Time was when I was much younger
that a “Balance of Payments deficit” sank governments in the 1960s. Harold Wilson
was embarrassed to have had to devalue following a £300m Current Account
deficit, where the devaluation, arguably, lost him the 1970 General
Election. The Heath Government avoided
the embarrassment of a formal devaluation by allowing Sterling to float, but
still lost the 1974 General Election.
The ending of capital controls changed all this. Current Account deficits ceased to matter
much, and became easily financeable by capital flows. It became general practice for the mature
economies of the West to borrow the savings of surplus, mostly Asian, emerging
This was in many ways a positive
for world growth and world trade as it addressed the imbalances of too much
saving in Asia, and China in particular, and too much consumption in the West –
led by the USA and UK. So we all forgot
about Current Account deficits and the Savings Rate. In the UK, this supported an
artificially prolonged boom between 1992 and 2008, sustained by massive
increases in personal debt, financing unsustainable consumption growth; and
massive and unaffordable increases in Government spending. This has now blown up. Growth in the UK can now only come, for some
time, from higher investment and rising exports, rather than just more consumption
growth. Individuals are over-borrowed
and are attempting to de-gear. (Average
credit card debt per couple is still around £18,000).
The compound Current Account
deficit since 1997 has been approximately £700b, much of which has also been
financed by hollowing out ownership within the UK economy. Many of our best companies have been sold. Our Utilities – particularly Power and Water – are largely foreign- owned, as a
result of which we are at the mercy of foreign company boards as regards their
policies towards investing in nuclear electricity generation.
From a domestic perspective, saving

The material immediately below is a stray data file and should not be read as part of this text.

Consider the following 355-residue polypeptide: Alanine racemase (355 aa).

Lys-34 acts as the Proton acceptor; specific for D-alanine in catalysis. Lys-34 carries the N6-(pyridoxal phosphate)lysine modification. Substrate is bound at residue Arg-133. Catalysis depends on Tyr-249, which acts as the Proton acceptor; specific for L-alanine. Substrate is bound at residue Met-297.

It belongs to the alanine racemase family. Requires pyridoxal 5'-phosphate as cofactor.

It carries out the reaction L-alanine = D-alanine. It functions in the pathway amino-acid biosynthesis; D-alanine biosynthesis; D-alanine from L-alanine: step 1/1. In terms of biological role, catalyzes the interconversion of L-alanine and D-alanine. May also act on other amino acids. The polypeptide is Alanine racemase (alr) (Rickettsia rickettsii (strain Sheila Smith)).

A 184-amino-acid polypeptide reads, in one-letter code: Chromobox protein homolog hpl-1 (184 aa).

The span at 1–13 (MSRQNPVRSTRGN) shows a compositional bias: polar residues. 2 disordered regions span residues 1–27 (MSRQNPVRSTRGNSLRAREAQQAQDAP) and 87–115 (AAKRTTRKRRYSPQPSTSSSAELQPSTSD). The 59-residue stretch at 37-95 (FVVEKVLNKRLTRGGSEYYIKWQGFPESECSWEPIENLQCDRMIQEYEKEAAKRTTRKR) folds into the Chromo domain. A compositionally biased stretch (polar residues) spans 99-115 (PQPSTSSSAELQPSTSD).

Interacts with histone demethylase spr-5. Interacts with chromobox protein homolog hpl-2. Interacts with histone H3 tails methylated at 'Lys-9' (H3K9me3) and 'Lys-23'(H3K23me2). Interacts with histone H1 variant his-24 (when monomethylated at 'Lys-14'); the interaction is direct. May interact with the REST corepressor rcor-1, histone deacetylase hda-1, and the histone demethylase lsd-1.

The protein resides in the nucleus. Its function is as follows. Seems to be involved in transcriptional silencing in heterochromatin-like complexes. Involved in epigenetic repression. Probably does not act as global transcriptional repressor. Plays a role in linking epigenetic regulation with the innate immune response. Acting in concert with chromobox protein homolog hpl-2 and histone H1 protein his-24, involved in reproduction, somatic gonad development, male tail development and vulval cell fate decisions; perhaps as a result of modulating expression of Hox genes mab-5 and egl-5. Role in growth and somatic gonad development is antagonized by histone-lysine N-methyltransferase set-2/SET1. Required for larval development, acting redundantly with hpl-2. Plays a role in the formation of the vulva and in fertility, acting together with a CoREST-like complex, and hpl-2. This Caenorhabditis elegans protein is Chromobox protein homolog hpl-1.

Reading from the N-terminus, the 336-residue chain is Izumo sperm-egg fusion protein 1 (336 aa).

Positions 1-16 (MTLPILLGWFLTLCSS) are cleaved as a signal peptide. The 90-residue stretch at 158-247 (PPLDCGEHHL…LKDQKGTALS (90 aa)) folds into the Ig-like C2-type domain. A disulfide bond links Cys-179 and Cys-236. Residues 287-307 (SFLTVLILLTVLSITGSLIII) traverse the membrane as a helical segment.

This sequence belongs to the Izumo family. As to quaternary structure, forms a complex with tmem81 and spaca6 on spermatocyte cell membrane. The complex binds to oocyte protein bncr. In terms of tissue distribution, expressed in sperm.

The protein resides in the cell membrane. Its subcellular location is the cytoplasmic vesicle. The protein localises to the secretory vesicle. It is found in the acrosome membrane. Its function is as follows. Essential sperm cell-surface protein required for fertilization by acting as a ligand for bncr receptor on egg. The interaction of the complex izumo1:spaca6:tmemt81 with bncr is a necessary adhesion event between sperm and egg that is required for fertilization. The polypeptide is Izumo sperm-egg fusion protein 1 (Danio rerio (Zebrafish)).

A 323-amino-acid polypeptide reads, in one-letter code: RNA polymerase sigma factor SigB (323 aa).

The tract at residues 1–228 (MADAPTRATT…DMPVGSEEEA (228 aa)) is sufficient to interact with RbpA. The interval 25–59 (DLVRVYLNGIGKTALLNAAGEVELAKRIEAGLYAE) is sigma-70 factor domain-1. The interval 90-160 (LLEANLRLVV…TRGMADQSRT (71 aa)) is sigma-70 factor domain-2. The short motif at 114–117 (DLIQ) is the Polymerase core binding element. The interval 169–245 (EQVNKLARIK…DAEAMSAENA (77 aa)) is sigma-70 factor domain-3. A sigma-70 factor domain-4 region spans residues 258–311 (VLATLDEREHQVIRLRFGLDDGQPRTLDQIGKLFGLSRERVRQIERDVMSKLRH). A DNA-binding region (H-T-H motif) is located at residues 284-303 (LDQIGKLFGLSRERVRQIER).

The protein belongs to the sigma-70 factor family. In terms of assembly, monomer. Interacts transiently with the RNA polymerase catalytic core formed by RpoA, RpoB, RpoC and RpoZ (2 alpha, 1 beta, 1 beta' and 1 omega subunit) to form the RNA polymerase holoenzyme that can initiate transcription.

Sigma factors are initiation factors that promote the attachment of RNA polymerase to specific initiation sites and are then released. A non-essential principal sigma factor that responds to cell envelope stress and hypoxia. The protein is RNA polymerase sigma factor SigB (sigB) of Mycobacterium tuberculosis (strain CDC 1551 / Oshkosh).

and investment have been inadequate – saving to the extent of the cumulative
Current Account deficit. This argues for
instituting a Savings Policy, anyway needed, domestically, in order to finance the
needs of an ageing population, with people being retired much longer. My rough and ready view is that our
Savings’ Rate should average around 10% of GDP.
There is clearly an argument not to achieve this quite yet, as it would
further reduce consumption in the short term; albeit that with material
personal debt reduction now occurring, it is slightly unclear as to what the
current Savings’ Rate is.
This should also make sense
globally, as China is embarked on switching to consumption to sustain economic
growth, where its “excessive” Savings Rate and Current Account Surplus are
already starting to decline, and should decline materially over the next
decade. So “the West” will need to have
a lower, offsetting, Current Account deficit and higher Savings Rate.
This territory is also an important
factor in the breakdown of the Eurozone.
Because the less competitive economies of Southern Europe, as members of
the Euro, cannot devalue they, too, have built up a growing and substantial
Current Account deficit – mostly with Northern Europe. For a decade the banks of Northern Europe
were happy to lend to the economies of Southern Europe to finance this; but
when their credit worthiness was called into question, this all stopped, with
banks retiring their loans. Within their
own economies much of this has had to be made up by Central Bank finance. Ironically, through the Euro, “Target”,
Clearing System, the financing of the Central Banks of Southern Europe has
ended up, largely, with the Bundesbank, which is now owed of the order of
The UK is better placed because we
have our own currency and can, and have, allowed it to depreciate to restore
our competitiveness. But we face a
decade during which any decent growth will need to come from rising exports and
increased capital investment. The financing
of some of the latter can reasonably be provided by the various international
Sovereign Wealth Funds; but in the interests of financial stability and better
long-term growth, we will need to return to an adequate Savings’ Rate, and to
reduce our on-going Current Account deficit.